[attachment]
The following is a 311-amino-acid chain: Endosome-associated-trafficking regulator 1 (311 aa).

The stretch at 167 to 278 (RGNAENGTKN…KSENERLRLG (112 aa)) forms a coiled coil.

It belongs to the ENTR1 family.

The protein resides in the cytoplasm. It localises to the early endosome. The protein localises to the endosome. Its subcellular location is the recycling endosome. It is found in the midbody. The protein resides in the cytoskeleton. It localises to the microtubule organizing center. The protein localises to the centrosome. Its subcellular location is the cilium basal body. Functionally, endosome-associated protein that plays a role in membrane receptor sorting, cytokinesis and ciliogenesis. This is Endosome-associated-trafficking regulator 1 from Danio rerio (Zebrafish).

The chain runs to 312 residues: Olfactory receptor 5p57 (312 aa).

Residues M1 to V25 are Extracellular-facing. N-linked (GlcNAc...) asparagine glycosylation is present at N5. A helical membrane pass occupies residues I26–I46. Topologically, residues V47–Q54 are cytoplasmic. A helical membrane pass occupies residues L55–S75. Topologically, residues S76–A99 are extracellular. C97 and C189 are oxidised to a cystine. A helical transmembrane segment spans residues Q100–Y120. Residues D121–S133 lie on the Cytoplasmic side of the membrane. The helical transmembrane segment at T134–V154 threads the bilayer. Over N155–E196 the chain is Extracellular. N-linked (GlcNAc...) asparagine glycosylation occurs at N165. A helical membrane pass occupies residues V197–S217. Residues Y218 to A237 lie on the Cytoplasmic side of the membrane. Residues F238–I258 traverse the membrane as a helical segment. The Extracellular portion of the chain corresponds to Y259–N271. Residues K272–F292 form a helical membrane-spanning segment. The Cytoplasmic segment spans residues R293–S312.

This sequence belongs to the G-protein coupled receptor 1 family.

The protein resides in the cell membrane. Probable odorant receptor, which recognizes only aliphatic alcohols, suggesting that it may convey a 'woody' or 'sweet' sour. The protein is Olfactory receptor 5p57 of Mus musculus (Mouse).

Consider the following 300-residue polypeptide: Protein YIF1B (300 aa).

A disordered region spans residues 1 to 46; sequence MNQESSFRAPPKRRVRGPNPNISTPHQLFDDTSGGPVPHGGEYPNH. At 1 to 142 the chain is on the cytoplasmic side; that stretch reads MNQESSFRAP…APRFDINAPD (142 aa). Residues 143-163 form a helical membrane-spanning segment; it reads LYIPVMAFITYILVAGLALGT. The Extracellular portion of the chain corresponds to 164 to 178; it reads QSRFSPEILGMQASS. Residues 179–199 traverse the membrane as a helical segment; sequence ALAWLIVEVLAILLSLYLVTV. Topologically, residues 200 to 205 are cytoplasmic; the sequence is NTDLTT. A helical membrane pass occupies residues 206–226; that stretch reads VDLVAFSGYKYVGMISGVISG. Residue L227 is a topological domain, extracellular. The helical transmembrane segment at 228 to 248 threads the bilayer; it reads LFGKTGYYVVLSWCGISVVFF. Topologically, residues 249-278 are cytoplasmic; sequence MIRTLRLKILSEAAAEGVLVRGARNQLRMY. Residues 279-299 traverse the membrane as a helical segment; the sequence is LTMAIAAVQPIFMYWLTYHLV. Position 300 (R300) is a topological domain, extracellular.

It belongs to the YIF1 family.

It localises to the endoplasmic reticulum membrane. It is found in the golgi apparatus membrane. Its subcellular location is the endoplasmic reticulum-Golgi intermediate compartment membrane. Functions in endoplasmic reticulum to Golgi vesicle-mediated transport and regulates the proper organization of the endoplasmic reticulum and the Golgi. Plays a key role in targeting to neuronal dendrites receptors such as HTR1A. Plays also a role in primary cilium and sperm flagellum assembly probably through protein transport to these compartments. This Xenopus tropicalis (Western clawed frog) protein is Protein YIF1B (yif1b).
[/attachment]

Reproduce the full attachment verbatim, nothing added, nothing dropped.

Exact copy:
The following is a 311-amino-acid chain: Endosome-associated-trafficking regulator 1 (311 aa).

The stretch at 167 to 278 (RGNAENGTKN…KSENERLRLG (112 aa)) forms a coiled coil.

It belongs to the ENTR1 family.

The protein resides in the cytoplasm. It localises to the early endosome. The protein localises to the endosome. Its subcellular location is the recycling endosome. It is found in the midbody. The protein resides in the cytoskeleton. It localises to the microtubule organizing center. The protein localises to the centrosome. Its subcellular location is the cilium basal body. Functionally, endosome-associated protein that plays a role in membrane receptor sorting, cytokinesis and ciliogenesis. This is Endosome-associated-trafficking regulator 1 from Danio rerio (Zebrafish).

The chain runs to 312 residues: Olfactory receptor 5p57 (312 aa).

Residues M1 to V25 are Extracellular-facing. N-linked (GlcNAc...) asparagine glycosylation is present at N5. A helical membrane pass occupies residues I26–I46. Topologically, residues V47–Q54 are cytoplasmic. A helical membrane pass occupies residues L55–S75. Topologically, residues S76–A99 are extracellular. C97 and C189 are oxidised to a cystine. A helical transmembrane segment spans residues Q100–Y120. Residues D121–S133 lie on the Cytoplasmic side of the membrane. The helical transmembrane segment at T134–V154 threads the bilayer. Over N155–E196 the chain is Extracellular. N-linked (GlcNAc...) asparagine glycosylation occurs at N165. A helical membrane pass occupies residues V197–S217. Residues Y218 to A237 lie on the Cytoplasmic side of the membrane. Residues F238–I258 traverse the membrane as a helical segment. The Extracellular portion of the chain corresponds to Y259–N271. Residues K272–F292 form a helical membrane-spanning segment. The Cytoplasmic segment spans residues R293–S312.

This sequence belongs to the G-protein coupled receptor 1 family.

The protein resides in the cell membrane. Probable odorant receptor, which recognizes only aliphatic alcohols, suggesting that it may convey a 'woody' or 'sweet' sour. The protein is Olfactory receptor 5p57 of Mus musculus (Mouse).

Consider the following 300-residue polypeptide: Protein YIF1B (300 aa).

A disordered region spans residues 1 to 46; sequence MNQESSFRAPPKRRVRGPNPNISTPHQLFDDTSGGPVPHGGEYPNH. At 1 to 142 the chain is on the cytoplasmic side; that stretch reads MNQESSFRAP…APRFDINAPD (142 aa). Residues 143-163 form a helical membrane-spanning segment; it reads LYIPVMAFITYILVAGLALGT. The Extracellular portion of the chain corresponds to 164 to 178; it reads QSRFSPEILGMQASS. Residues 179–199 traverse the membrane as a helical segment; sequence ALAWLIVEVLAILLSLYLVTV. Topologically, residues 200 to 205 are cytoplasmic; the sequence is NTDLTT. A helical membrane pass occupies residues 206–226; that stretch reads VDLVAFSGYKYVGMISGVISG. Residue L227 is a topological domain, extracellular. The helical transmembrane segment at 228 to 248 threads the bilayer; it reads LFGKTGYYVVLSWCGISVVFF. Topologically, residues 249-278 are cytoplasmic; sequence MIRTLRLKILSEAAAEGVLVRGARNQLRMY. Residues 279-299 traverse the membrane as a helical segment; the sequence is LTMAIAAVQPIFMYWLTYHLV. Position 300 (R300) is a topological domain, extracellular.

It belongs to the YIF1 family.

It localises to the endoplasmic reticulum membrane. It is found in the golgi apparatus membrane. Its subcellular location is the endoplasmic reticulum-Golgi intermediate compartment membrane. Functions in endoplasmic reticulum to Golgi vesicle-mediated transport and regulates the proper organization of the endoplasmic reticulum and the Golgi. Plays a key role in targeting to neuronal dendrites receptors such as HTR1A. Plays also a role in primary cilium and sperm flagellum assembly probably through protein transport to these compartments. This Xenopus tropicalis (Western clawed frog) protein is Protein YIF1B (yif1b).